Give them relevant or helpful information when they ask for it. Get to know them, and become a familiar voice in their social world.
Engagement leads to sales.
If a prospect is following you, try sending a direct message after an appropriate interval. Mention one of your interactions, or otherwise make it personal.
Share email addresses or phone numbers, then include a link to something of value that’s tailored to them – an offer, an article you think they might enjoy, or a resource they might find helpful.
Ask them questions to get the conversation started.
Whatever you do, don’t jump into sales mode right away. Instead, find out how you can be helpful to them or solve a pain point.
Treat your prospects like real people, not just numbers.
After all, sales is all about building relationships, so use Twitter to build relationships at scale. “The goal of using Twitter isn’t to sell something at the very second you tweet,” says Ginny Maneo of Hubspot.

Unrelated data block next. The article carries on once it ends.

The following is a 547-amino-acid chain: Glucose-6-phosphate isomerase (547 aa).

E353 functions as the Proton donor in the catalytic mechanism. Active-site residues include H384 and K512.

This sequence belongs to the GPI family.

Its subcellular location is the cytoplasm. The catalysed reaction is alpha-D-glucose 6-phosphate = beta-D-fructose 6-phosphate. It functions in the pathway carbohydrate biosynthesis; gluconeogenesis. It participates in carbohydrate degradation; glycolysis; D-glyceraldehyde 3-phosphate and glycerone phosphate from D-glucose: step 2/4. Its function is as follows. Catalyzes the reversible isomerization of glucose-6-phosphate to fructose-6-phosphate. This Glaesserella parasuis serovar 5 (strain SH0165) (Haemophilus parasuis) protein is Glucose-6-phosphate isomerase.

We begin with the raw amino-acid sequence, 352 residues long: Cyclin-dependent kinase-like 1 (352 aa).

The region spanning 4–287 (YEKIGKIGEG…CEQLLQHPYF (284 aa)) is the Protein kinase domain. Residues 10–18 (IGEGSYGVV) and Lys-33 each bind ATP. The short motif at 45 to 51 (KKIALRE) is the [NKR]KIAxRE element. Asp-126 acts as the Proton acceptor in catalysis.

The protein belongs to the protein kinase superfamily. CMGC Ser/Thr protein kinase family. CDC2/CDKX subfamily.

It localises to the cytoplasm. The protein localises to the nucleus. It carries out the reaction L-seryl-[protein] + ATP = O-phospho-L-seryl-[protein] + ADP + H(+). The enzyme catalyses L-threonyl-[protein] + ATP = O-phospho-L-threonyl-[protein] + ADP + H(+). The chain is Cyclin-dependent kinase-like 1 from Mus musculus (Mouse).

“It’s to set the relationship groundwork with prospects. It’s to establish trust with them, so they feel comfortable returning your phone calls or chatting through emails.”
You can build that trust by establishing yourself as an expert, enhancing brand awareness. The Twitter content you produce or share should demonstrate your industry expertise while also offering value.
That content will help you build relationships, and when the time is right, you can leverage those relationships to your advantage to grow your business.
Engage with Influencers
If you’re just starting your social media presence, gaining followers is important. Aside from organically growing your Twitter followers, connecting and interacting with influencers can help increase your following.
Get Twitter followers fast by looking for people within the circle of your potential customers and engaging with them. If you want a wider reach, look for influencers with a certain number of followers.
Not sure which ones you should be following and engaging with? Use tools to help you with an advanced search.
Awario helps you identify influencers in the niche you want and shows you which ones have the most Twitter followers or the most engagements with their own networks.
Aside from listing their follower count, this Twitter followers tracker also analyzes Twitter mentions, keywords, and content across other social media platforms. It ranks influencers based on their engagements so you can decide if building connections with them will benefit your business.
Build Your Twitter List